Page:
The Shifting Border Between Perception and Cognition

Noûs 53 (2):316-346 (2019)

Authors
Ben Phillips
Arizona State University
Abstract
The distinction between perception and cognition has always had a firm footing in both cognitive science and folk psychology. However, there is little agreement as to how the distinction should be drawn. In fact, a number of theorists have recently argued that, given the ubiquity of top-down influences, we should jettison the distinction altogether. I reject this approach, and defend a pluralist account of the distinction. At the heart of my account is the claim that each legitimate way of marking a border between perception and cognition deploys a notion I call ‘stimulus-control.’ Thus, rather than being a grab bag of unrelated kinds, the various categories of the perceptual are unified into a superordinate natural kind.
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DOI 10.1111/nous.12218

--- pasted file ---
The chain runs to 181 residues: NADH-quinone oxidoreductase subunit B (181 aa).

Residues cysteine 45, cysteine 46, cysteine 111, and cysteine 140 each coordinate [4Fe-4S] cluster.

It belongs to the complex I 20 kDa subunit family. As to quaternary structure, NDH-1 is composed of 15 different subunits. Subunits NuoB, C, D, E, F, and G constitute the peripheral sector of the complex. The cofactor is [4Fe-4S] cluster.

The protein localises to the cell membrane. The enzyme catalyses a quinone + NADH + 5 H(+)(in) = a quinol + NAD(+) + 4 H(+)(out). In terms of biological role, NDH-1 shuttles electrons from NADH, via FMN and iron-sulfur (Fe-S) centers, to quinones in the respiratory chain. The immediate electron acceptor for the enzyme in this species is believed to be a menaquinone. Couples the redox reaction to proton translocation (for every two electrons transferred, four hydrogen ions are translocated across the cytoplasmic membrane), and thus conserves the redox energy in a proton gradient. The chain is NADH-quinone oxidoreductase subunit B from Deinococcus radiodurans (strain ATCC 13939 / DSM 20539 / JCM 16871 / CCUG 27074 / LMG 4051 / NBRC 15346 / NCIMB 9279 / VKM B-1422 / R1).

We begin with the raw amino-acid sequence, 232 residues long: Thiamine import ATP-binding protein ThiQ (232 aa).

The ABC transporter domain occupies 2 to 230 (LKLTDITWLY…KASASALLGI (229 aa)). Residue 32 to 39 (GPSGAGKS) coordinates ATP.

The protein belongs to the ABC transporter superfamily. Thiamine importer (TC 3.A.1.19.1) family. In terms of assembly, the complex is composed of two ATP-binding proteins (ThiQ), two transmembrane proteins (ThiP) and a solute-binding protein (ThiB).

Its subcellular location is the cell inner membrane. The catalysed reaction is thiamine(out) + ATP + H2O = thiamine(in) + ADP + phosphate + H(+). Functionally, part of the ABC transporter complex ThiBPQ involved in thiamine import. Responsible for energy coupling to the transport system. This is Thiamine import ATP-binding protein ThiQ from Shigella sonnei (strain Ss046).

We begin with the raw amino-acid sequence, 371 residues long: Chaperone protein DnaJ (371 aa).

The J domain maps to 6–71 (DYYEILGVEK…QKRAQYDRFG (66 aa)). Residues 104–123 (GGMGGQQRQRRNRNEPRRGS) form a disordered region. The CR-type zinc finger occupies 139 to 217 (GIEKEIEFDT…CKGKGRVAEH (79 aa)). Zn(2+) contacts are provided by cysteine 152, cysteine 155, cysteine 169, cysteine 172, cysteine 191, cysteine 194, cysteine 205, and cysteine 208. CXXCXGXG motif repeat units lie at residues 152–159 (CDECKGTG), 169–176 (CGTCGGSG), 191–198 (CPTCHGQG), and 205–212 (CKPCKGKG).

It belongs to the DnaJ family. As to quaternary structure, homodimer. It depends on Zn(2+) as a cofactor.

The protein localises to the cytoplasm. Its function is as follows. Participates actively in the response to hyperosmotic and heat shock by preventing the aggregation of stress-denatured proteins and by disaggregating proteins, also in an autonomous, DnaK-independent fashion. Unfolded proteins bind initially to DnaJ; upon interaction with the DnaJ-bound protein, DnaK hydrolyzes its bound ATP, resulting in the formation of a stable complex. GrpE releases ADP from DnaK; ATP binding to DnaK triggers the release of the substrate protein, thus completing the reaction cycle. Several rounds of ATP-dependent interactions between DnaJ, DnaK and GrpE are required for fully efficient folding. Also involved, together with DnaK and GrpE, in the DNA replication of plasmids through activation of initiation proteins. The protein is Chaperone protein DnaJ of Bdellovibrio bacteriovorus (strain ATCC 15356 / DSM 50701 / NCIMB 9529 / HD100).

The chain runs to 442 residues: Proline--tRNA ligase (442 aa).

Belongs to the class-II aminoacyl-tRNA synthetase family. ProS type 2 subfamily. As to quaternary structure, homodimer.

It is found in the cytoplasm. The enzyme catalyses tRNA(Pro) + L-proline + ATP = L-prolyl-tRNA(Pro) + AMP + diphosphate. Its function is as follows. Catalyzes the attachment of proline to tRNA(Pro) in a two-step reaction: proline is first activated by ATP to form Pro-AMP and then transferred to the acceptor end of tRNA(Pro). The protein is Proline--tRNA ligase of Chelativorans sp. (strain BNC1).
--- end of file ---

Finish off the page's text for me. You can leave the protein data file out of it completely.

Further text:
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References found in this work BETA

The Transparency of Experience.Michael G. F. Martin - 2002 - Mind and Language 17 (4):376-425.
The Varieties of Reference.Louise M. Antony, Gareth Evans & John McDowell - 1987 - Philosophical Review 96 (2):275.
The Modularity of Mind.Robert Cummins & Jerry Fodor - 1985 - Philosophical Review 94 (1):101.

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Citations of this work BETA

Unconscious Perception Reconsidered.Ian Phillips - 2018 - Analytic Philosophy 59 (4):471-514.
On Pictorially Mediated Mind-Object Relations.Jessica Pepp - forthcoming - Inquiry: An Interdisciplinary Journal of Philosophy:1-29.

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